First of all the Dodger organization should do everything in it's power to not only assist with the arrest and prosecution of the assailants but to publicly own up to the status of the park, it's grounds, and the current culture of attendees. Let's be honest, it is not an overly dangerous place to be. But incidents like this hae happened there and certainly make people from both inside and outside the city think twice. Despite being warned about this for years and experiencing some unpleasant moments myself, I will still go to a few games, but certainly not as many as I had planned to prior to opening day. If not for this incident and the Dodgers poor handling of it, but for the following reasons as well: The team has a divided ownership and I do not believe chaos at the top level is a good thing. I wish Don Mattingly well but he is a first time, first year manager. And do these two factors add up to a championship year or at least a potential playoff year? Doubtful but anything is possible. Plus Los Angeles is a melting pot of people from all over the USA and the world, so I am sure they would want to come and at least see a team where they may have been from or rooted for prior to coming to L.A.. Other than that, what is the point of spending money and time in this economy on a mediocre team? Wake up Dodgers and adress this situation head on before things get worse.

I am a Giants fan who has been going to games at Dodgers Stadium for nearly 10 years. I expect some crap talk, I expect to be booo'd when I walk up the stairs to the rest room etc. However, on this particular opening day, I sat in the upper reserve (all I could afford at $75 a tix since the McCourts sold most tix straight to Stub Hub) and I have never seen the place so foul and disgusting. I was called homophobic slurs, I was spit on, but the highlight was a cup that was meant for me hitting a 5 year old Dodgers fan instead. When he started to cry, fellow Dodgers fans called him a F****T and told his Dad to "Make him a real man and get him to stop crying." When security was called, we got one 85 pound female who at 4 foot 8 was not about to stop the thugs in our section.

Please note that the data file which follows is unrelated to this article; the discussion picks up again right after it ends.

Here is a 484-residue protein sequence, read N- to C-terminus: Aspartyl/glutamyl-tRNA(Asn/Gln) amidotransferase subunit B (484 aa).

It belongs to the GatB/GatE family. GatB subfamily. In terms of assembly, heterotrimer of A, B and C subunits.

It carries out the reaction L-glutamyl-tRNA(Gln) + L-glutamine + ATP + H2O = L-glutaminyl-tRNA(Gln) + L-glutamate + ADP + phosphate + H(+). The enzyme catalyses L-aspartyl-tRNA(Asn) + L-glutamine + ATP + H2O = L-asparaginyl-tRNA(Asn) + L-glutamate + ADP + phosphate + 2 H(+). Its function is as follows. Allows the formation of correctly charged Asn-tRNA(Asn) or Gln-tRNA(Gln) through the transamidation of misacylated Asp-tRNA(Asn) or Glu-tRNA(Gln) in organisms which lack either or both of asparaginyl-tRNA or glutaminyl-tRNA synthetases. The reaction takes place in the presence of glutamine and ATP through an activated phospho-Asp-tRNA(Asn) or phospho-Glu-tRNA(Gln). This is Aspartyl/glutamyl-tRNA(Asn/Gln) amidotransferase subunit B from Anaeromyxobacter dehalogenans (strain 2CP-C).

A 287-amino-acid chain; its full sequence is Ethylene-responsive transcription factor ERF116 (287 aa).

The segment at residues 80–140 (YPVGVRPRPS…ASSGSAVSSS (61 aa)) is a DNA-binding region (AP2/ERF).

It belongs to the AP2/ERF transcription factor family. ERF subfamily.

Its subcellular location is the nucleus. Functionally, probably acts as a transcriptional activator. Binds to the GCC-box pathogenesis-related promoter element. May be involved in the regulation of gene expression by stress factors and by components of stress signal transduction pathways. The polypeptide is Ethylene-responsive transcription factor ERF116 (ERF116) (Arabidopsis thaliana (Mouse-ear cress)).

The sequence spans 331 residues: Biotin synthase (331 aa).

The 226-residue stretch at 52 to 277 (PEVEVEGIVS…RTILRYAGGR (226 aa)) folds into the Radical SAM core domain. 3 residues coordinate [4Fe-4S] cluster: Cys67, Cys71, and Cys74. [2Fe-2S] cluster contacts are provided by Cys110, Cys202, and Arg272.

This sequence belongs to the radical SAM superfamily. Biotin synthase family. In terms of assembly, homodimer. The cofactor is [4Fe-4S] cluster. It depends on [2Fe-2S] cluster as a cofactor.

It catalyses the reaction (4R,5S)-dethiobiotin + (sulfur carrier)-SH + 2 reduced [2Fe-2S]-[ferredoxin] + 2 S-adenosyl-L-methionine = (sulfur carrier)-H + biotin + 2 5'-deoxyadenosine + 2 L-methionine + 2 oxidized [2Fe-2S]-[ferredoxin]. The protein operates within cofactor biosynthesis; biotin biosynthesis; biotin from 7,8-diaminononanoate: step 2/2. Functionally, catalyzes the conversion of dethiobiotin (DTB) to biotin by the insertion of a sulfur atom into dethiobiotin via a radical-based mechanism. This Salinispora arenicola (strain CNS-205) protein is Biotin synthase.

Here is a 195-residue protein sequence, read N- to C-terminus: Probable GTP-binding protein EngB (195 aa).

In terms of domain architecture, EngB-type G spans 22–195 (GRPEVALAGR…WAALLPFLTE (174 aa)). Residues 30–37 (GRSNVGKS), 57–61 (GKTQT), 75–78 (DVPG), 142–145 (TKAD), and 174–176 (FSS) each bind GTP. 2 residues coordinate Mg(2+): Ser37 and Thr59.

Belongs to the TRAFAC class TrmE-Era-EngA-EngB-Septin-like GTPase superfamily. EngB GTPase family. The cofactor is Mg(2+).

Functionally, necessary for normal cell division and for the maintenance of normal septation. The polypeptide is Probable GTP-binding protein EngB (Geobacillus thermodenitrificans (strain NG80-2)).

Despite all of this, I returned for more games this weekend. I refuse to live in fear because the Dodgers enjoy the rep of being a team for thugs and low-lives. If I wanted to live my life in fear, I would have never moved to Los Angeles.

It would be nice to see the "good" Dodgers fans stick up to the thugs. You see some thugs calling a kid nasty names for crying after he is hit with a cup - stand up. You see someone getting beat in the parking lot - stand up. Go find a cop, go get lots of security. Stop living in fear and most important remember THAT IT IS A SILLY GAME THAT IS SUPPOSED TO BE FUN.


It doesn't matter where you sit. I sat 20 rows behind home last night, and still had to deal with the same thugs walking through the parking lot back to my car. Safe? I guess if I take off my "colors" to get through the parking lot!

Really? I know a couple who went to the game last night and were taunted relentlessly by inebriated Giants fans just because they were rooting for the Dodgers! Did they beat anyone? NO!

I would never attend a Dodgers home game. Some of the more vocal fans treat the game like politics. Intolerance for another opinion seems to have reached a new low. We experienced this in Tucson against Gabrielle Giffords and now in LA against a SF Giants fan. I'm glad there is another team in the LA area. While the Angels have had problems in the past with unruly fans it's seems to have a safer environment for fans of both teams.